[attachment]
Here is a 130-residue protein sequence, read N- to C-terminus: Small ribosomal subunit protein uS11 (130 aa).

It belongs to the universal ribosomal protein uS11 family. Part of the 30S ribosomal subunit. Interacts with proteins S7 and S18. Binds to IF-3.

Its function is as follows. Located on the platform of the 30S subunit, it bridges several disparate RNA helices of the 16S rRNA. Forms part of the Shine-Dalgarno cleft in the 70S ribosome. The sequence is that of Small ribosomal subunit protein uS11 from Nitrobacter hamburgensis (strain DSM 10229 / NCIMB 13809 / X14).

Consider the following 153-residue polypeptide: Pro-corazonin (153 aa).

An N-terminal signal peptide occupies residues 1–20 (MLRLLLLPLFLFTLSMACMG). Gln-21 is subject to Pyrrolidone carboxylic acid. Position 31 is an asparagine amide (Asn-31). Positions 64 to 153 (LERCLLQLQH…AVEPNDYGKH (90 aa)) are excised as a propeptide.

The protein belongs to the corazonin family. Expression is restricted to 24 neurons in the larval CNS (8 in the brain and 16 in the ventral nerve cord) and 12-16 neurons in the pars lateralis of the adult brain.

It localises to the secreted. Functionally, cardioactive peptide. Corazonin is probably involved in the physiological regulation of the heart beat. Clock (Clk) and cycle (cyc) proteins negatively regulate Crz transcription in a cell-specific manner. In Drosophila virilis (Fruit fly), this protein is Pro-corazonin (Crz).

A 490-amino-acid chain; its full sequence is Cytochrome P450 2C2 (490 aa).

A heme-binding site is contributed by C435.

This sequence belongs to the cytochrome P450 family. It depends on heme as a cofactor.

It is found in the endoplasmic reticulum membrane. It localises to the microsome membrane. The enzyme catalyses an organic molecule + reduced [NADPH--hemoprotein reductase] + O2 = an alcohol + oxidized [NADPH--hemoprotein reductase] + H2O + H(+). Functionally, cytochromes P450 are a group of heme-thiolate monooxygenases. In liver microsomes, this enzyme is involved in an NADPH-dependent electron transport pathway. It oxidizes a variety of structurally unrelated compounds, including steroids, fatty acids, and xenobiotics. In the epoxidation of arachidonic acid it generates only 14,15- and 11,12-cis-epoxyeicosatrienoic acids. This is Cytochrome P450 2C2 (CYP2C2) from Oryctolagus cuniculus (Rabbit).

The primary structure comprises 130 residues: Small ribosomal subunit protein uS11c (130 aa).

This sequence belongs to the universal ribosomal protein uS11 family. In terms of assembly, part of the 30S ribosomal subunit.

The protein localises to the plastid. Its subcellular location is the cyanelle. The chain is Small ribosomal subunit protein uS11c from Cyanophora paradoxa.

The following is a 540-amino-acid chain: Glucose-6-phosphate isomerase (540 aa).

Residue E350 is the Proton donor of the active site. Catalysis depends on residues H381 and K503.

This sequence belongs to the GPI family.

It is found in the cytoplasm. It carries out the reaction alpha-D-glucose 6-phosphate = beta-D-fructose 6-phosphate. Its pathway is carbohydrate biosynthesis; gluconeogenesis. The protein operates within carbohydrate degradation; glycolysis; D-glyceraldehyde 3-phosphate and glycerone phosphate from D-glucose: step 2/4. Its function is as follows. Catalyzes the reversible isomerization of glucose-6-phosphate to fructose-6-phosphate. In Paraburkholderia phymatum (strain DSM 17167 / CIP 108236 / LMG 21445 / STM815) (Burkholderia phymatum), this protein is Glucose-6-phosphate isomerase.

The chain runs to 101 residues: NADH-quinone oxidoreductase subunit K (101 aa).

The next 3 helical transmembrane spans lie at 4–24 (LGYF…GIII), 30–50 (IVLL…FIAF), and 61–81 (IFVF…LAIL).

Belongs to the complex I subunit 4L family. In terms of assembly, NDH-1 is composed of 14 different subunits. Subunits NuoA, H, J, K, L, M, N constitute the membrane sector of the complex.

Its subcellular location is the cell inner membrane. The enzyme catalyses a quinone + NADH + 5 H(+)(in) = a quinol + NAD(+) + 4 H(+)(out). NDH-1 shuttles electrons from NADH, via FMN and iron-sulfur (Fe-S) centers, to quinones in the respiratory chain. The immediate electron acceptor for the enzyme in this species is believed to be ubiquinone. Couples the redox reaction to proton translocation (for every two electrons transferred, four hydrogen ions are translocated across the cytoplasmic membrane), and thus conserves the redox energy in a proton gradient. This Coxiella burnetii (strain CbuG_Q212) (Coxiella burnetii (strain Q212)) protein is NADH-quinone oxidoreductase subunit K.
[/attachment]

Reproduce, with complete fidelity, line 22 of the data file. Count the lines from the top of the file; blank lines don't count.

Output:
Its subcellular location is the cell inner membrane. The enzyme catalyses a quinone + NADH + 5 H(+)(in) = a quinol + NAD(+) + 4 H(+)(out). NDH-1 shuttles electrons from NADH, via FMN and iron-sulfur (Fe-S) centers, to quinones in the respiratory chain. The immediate electron acceptor for the enzyme in this species is believed to be ubiquinone. Couples the redox reaction to proton translocation (for every two electrons transferred, four hydrogen ions are translocated across the cytoplasmic membrane), and thus conserves the redox energy in a proton gradient. This Coxiella burnetii (strain CbuG_Q212) (Coxiella burnetii (strain Q212)) protein is NADH-quinone oxidoreductase subunit K.